If you’re not accurate, you’ll cause untold trouble.
American film producer, screenwriter and film studio executive, David O. Selznick was born on this day in 1902 (died 1965).
Selznick, of course, is best known for producing Gone with the Wind and Rebecca. Both films won the Academy Award for Best Picture.
Selznick had a plan for how he was going to produce Gone with the Wind. But things didn’t turn out that way. Last year, if you had the chance to see the hilarious but true story portrayed in Don’t Cry for Me Margaret Mitchell at CAT Theatre you would recall that, filming had already begun on the epic film. In fact, I’m pretty sure the back lot had already been burned to represent the fall of Atlanta. But the script Selznick and his team had to deal with was horrible. So, in a matter of two weeks, Selznick, Director Victor Fleming and writer Ben Hecht, who had never read the book, rewrote the entire screenplay.
Oh sure, you’re asking, if they can pull off rewriting Gone with the Wind in two weeks, why the heck isn’t my script done?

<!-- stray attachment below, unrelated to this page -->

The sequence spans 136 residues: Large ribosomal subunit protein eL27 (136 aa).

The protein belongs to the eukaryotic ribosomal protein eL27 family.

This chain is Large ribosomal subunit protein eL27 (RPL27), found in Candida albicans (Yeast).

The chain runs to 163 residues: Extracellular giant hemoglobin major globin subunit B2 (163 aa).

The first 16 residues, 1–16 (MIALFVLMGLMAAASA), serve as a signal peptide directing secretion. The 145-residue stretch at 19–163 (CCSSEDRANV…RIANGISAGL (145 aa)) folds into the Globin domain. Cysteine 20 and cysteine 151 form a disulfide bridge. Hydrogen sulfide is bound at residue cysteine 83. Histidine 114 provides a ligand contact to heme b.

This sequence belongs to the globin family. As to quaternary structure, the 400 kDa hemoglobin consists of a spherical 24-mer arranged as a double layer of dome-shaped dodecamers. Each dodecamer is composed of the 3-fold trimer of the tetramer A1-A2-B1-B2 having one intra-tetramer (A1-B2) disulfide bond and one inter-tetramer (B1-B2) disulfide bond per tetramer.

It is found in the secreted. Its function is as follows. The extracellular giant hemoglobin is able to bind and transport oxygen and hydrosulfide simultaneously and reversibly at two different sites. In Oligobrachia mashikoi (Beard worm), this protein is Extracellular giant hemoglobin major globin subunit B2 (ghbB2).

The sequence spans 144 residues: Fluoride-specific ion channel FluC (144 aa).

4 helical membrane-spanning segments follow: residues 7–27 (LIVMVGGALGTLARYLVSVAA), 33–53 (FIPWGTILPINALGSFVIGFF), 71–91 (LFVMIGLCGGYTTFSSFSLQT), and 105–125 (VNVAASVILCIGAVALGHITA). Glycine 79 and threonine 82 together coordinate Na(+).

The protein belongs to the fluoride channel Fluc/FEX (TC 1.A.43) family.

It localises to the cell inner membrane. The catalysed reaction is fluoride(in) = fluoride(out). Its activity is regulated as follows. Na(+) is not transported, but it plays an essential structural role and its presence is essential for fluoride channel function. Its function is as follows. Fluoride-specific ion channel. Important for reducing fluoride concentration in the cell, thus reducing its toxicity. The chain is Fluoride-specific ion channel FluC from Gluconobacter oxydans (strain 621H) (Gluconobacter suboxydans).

Well, there’s only one of me. My source material is not as vast and specific as Ms. Mitchell’s best seller.
And I don’t have sponsors pouring millions of dollars into the production my script.
Feel free to hit the tip jar on the way out.
No, I can’t lock myself in a room for two weeks…no more spoilers, look the play up if you must know.
Instead, I have a plan. A plan, I might add, that keeps evolving.
Remember, I’m committed to asking “What are you Writing Today?” every morning.
Add to that this daily blog, the 1,000 words a day, the script, the novel, and my goal to Submit! Submit! Submit!
And before long I’ll be developing an email list. You’ll be able to get our daily brilliance delivered right to your inbox. Once a week I’ll send out a summary of the week’s posts with appropriate links.
More details to come.
That’s how I’m taking this full time. And you get to come along with me to see if I’m going to make it…no…to see when I make it. There, that’s better.
And, that’s more accurate.
Speaking of more accurate, American dancer and actor Fred Astaire, born on this day in 1899 (died 1987), was pretty accurate with his feet.
I swear I am not making that up.